Blue eyes are beloved around the world for their beauty and depth. Along with brown, green, and hazel, blue is one of the primary eye colors.
Between 8% to 10% of the world population has blue eyes. which are most common in Europe.
Baltic and Scandinavian countries such as Estonia, Finland, Sweden, and Iceland have some of the highest rates of blue eyes.
Continue reading to learn more about the prevalence of blue eyes around the world.
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European countries have higher rates of blue eyes than South America, Asia, or Africa. Blue eyes are recessive, so both parents need to carry the gene for a child to have blue eyes.
Here’s a list of the top 20 countries for blue eyes based on the percentage of the population with this physical trait.
- Estonia – 89%
- Finland – 89%
- Sweden – 78%
- Iceland – 75%
- Netherlands – 61%
- Denmark – 60%
- Ireland – 57%
- Norway – 55%
- Poland – 52.5%
- Scotland – 50%
- England – 48%
- Wales – 45%
- Slovenia – 44%
- Germany – 40%
- Belgium – 29%
- Ukraine – 25%
- France – 22%
- United States – 16.5%
- Spain – 16%
- Italy – 14%
Blue eyes are caused by lower levels of a brown pigment called melanin in the iris. People with dark-colored eyes have more melanin in the iris front layers, while less of this pigment is found in light-colored eyes.
What’s interesting is that most European and American babies have blue eyes when they are born, but then they change color within the first few years of life.
Just 1 in 5 Caucasians grow up to have baby blue eyes, as melanin production tends to increase with age.
Another fun fact is that all humans once had brown eyes. Blue eyes are thought to be caused by a genetic mutation originating with one ancestor around 10,000 years ago.
This individual is believed to have a mutated HERC2 gene, causing less melanin production.
The genetic mutation was then passed on from generation to generation, leading to the beauty of blue eyes as we know them today.
The more light melanin absorbs, the darker the iris is, while unabsorbed light is reflected. Eyes with low levels of melanin reflect light on the blue spectrum, resulting in rarer eye colors.
Also, some scientists and historians believe that brown eyes were a natural adaption for those in the Middle East and southern hemisphere dealing with intense sunshine.
People living in northern countries with milder conditions did not need the same level of protection against sun exposure, and the gene mutation allowed blue eyes to spread more in these areas.
Brown eyes are more common than blue eyes. Brown is the most common eye color worldwide, with somewhere between 70% and 80% of Earth’s population having brown eyes.
In comparison, blue eyes account for just 8% to 10% of the population.
Brown eyes are dominant while blue eyes are recessive, which explains why brown is a much more prevalent eye color than blue.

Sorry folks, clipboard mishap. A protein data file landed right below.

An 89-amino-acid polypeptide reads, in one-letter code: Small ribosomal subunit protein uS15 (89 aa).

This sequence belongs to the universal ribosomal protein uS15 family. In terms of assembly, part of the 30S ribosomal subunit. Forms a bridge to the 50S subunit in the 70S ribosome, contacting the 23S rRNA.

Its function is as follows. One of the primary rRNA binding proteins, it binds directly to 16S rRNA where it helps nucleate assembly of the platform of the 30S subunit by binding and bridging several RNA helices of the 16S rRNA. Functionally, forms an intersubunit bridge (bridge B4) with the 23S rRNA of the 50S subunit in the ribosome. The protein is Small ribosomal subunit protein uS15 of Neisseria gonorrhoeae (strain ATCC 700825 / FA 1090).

If both parents have brown eyes, their child has a 75% chance of also having brown eyes, compared to an 18.5% chance of green eyes and a 6.5% chance of blue eyes.
People with brown eyes may have BB (two dominant genes) or Bb, compared to those with blue eyes who have bb gene models.
Both parents need to be Bb to produce blue-eyed offspring.
Although blue eyes are less common than brown, both are more prevalent than green eyes, which are the rarest in the world.
Around just 2% of the global population has natural green eyes, which have more pigment than blue eyes but less melanin than brown eyes.
Green eyes are more common in the U.S, due to the higher proportion of Irish and Scottish descendants.
About 9% of Americans have green eyes, compared to 25% with blue eyes and 45% with brown eyes.
In addition to blue eyes, hazel eyes are also quite rare, as a mix between green and brown eyes.
When the inside of the iris and the outer rim have different colors, eyes may appear hazel with flecks of green, brown, and gold.
Around 5% of people have hazel eyes.
People with blue eyes may have blonde, brown, or red hair. Dark brown or black hair is another possibility, although its much more common for dark-haired people to have brown eyes.
Keep in mind that 75% to 85% of the world’s population has black hair, followed by brown, blonde, and then red.
That puts blue eyes in the same rare category as blonde hair.
Much like people dye their hair to achieve a desired color, colored contact lenses are often used to achieve a different eye color.
For example, those with natural or dyed blonde or red hair may use blue contact lenses to cover their brown eyes and change up their appearance.
At the end of the day, natural light blue eyes are quite rare, unless you are in a Scandinavian country or the U.S.
Both blue eyes and red hair are recessive traits, so both parents need to carry the gene in order to pass it down to their children.
Even for red-haired people, which account for 1% to 2% of the total population, brown, green, or hazel eyes are much more likely.
A lot of people want blue eyes, especially in the U.S and Europe where beautiful baby blues are widely celebrated and adored.
However, blue eyes may come with a few health risks that people should be aware of. For starters, light-colored eyes may be more sensitive to light, so those people are recommended to wear sunglasses while outside and eyeglasses when staring at screens with blue light.
Medical studies have also shown that macular degeneration and eye cancer aren’t as common in brown-eyed individuals, leading to the belief that melanin protects against some eye diseases.
That’s why people with blue eyes are encouraged to not only watch out for ultraviolet and blue light, but also make regular appointments with an eye doctor to make sure their health checks out.